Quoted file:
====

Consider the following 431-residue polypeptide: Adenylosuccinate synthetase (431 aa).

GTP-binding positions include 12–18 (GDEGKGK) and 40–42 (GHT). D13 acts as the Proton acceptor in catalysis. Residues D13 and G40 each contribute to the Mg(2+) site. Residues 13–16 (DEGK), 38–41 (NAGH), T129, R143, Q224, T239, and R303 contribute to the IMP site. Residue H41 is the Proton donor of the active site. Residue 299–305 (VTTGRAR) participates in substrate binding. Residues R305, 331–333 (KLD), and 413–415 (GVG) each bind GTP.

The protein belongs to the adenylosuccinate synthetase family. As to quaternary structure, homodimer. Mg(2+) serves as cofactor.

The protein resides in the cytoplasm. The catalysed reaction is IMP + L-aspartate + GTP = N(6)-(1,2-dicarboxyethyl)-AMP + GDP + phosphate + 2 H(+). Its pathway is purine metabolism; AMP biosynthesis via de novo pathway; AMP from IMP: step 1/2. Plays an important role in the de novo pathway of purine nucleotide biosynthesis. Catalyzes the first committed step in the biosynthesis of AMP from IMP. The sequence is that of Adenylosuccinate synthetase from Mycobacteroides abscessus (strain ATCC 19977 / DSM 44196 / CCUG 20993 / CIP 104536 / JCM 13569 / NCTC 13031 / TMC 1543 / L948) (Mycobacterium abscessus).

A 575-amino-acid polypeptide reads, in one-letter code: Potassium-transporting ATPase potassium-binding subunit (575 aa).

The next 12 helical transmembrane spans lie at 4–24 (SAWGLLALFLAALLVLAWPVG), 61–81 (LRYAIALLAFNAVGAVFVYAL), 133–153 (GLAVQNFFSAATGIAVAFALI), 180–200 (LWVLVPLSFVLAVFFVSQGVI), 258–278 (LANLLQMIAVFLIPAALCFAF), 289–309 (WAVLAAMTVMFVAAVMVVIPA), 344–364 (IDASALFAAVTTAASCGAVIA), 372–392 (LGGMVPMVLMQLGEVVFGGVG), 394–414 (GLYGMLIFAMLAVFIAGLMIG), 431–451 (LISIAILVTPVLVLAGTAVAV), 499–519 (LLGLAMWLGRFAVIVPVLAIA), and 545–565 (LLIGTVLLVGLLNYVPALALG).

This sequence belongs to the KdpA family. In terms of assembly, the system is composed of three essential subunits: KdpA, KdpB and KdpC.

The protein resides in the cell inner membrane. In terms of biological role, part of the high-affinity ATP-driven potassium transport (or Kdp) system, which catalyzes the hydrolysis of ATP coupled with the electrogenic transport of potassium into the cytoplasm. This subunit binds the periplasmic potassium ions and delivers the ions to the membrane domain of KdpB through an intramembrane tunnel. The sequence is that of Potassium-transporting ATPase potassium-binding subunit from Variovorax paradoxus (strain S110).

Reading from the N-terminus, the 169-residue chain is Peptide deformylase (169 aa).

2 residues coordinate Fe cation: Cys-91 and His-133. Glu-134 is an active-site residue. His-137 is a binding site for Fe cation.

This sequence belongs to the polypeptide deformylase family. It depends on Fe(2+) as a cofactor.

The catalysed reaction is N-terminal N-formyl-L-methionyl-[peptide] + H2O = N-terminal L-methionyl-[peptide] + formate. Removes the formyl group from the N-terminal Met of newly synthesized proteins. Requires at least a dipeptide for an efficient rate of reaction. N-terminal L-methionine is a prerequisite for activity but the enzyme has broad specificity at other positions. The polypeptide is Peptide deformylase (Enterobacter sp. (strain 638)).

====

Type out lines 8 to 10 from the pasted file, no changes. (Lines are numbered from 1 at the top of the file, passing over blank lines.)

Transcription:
The protein resides in the cell inner membrane. In terms of biological role, part of the high-affinity ATP-driven potassium transport (or Kdp) system, which catalyzes the hydrolysis of ATP coupled with the electrogenic transport of potassium into the cytoplasm. This subunit binds the periplasmic potassium ions and delivers the ions to the membrane domain of KdpB through an intramembrane tunnel. The sequence is that of Potassium-transporting ATPase potassium-binding subunit from Variovorax paradoxus (strain S110).

Reading from the N-terminus, the 169-residue chain is Peptide deformylase (169 aa).

2 residues coordinate Fe cation: Cys-91 and His-133. Glu-134 is an active-site residue. His-137 is a binding site for Fe cation.